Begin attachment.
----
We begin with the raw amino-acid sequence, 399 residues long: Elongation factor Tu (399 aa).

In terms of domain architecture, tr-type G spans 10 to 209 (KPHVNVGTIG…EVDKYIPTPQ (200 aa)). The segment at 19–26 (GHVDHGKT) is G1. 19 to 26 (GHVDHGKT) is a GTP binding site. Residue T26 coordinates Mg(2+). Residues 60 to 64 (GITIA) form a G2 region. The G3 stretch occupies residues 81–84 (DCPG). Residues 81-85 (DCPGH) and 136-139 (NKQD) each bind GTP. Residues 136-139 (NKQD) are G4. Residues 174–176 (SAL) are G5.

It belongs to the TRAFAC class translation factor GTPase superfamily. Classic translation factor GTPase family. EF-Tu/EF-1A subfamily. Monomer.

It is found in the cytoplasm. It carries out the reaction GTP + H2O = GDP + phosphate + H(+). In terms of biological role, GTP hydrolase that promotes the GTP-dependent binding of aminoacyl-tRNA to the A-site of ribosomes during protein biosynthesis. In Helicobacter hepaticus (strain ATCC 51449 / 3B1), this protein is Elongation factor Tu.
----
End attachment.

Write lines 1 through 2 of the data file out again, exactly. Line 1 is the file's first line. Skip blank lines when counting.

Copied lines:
We begin with the raw amino-acid sequence, 399 residues long: Elongation factor Tu (399 aa).

In terms of domain architecture, tr-type G spans 10 to 209 (KPHVNVGTIG…EVDKYIPTPQ (200 aa)). The segment at 19–26 (GHVDHGKT) is G1. 19 to 26 (GHVDHGKT) is a GTP binding site. Residue T26 coordinates Mg(2+). Residues 60 to 64 (GITIA) form a G2 region. The G3 stretch occupies residues 81–84 (DCPG). Residues 81-85 (DCPGH) and 136-139 (NKQD) each bind GTP. Residues 136-139 (NKQD) are G4. Residues 174–176 (SAL) are G5.